Officials at the Metropolitan Pier and Exposition Authority, which runs Chicago’s McCormick Place, are spearheading an effort to introduce a bill in the Illinois General Assembly to reform labor rules and contractor practices at the convention center. With the backing of Illinois Governor Pat Quinn and Chicago Mayor Richard Daley, MPEA leaders say the current labor system hinders the city’s ability to win and retain conventions. But not everyone is happy with the plan.
“Convention business in Chicago is at a crossroads,” said MPEA Chairman of the Board John Gates, in a press release. “The many stakeholders in Chicago’s vitally important convention industry must do what it takes to stay competitive and provide better value to customers.”
In recent months, Chicago has lost some major conventions, including those of the Healthcare Information Management Systems Society and SPI: The Plastics Industry Trade Association. Both cited labor costs as a major reason for pulling out of the city. “We can do what it takes, pass this legislation to modernize our business model, create new jobs and growth, or we can continue to operate at a competitive disadvantage and watch the steady decline of one of our state’s most important economic resources,” added Gates in the statement.
The legislation would establish MPEA as a public employer under the Illinois Public Labor Relations Act. It would also bring all show labor in-house under the oversight of MPEA and permit MPEA to negotiate with all show labor (including workers employed by contractors) and prohibit strikes. Further, the legislation would reorganize the bargaining units and work jurisdictions from five down to three; give MPEA significant oversight over work rules; and free MPEA from bargaining agreements negotiated separately between contractors and show labor unions. Finally, it would give MPEA the authority to audit all contracts among show management, contractors, and exhibitors to ensure that labor costs are accurate.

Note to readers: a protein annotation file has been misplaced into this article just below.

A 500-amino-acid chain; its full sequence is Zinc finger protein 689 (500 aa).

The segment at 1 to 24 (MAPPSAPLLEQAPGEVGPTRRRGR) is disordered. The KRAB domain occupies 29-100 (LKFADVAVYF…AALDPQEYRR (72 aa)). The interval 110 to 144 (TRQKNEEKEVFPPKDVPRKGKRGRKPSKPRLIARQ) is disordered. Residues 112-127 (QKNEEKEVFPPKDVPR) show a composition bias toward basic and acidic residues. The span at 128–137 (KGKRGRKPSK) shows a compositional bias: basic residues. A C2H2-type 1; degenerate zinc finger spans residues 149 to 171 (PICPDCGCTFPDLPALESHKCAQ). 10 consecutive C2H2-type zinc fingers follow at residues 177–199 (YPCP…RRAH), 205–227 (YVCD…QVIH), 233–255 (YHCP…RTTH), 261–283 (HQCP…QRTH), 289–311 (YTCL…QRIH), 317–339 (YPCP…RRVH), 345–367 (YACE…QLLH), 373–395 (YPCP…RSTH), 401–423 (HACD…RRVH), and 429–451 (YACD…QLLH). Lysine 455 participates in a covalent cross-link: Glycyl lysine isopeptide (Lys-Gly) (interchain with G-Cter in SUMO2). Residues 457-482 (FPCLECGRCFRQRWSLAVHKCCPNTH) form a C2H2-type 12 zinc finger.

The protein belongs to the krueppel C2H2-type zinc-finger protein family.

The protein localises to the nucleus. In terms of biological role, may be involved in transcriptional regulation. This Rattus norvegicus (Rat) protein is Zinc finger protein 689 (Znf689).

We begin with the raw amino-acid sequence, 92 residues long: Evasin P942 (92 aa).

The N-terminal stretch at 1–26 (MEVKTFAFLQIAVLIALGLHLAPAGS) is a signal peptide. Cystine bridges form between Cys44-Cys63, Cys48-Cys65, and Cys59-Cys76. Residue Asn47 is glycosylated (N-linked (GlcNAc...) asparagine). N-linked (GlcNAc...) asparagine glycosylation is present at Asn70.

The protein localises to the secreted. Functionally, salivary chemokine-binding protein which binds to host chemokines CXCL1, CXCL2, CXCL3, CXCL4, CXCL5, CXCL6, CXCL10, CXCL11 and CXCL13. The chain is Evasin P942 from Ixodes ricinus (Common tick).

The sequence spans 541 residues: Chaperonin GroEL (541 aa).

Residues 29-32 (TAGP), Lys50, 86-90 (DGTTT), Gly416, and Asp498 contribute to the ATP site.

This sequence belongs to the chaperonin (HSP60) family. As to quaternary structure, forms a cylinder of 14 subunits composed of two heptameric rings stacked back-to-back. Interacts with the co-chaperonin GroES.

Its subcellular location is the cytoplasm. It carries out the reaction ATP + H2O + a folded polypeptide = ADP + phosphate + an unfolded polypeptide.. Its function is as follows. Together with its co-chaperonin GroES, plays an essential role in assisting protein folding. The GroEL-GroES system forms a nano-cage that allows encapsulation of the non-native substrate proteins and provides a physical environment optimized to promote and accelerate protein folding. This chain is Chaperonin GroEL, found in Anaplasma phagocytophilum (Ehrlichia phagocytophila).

However, according to an article in the Chicago Tribune, the plan faces opposition from some state lawmakers who don’t want to give more authority to MPEA. House Majority Leader Barbara Flynn Currie proposed legislation to replace the 13-member MPEA board with a smaller, interim board to analyze the problems and find a solution, according to the article.
Show contractors also weighed in on the legislation proposed by MPEA. The International Association of Exhibitions and Events released a statement expressing “serious concerns” about the proposal. “Seeking legislative relief for marketplace issues always has the potential to be troubling,” reads the statement.
Further, IAEE officials contend that the MPEA proposal does little to address the core concern of customers: the “extraordinarily high electrical labor costs at MPEA facilities.”
Instead, IAEE urges the MPEA to convene a meeting of the task force of convention leaders, key customers, contractors, and exhibitors that MPEA created in November 2009 to help find a solution to the issues.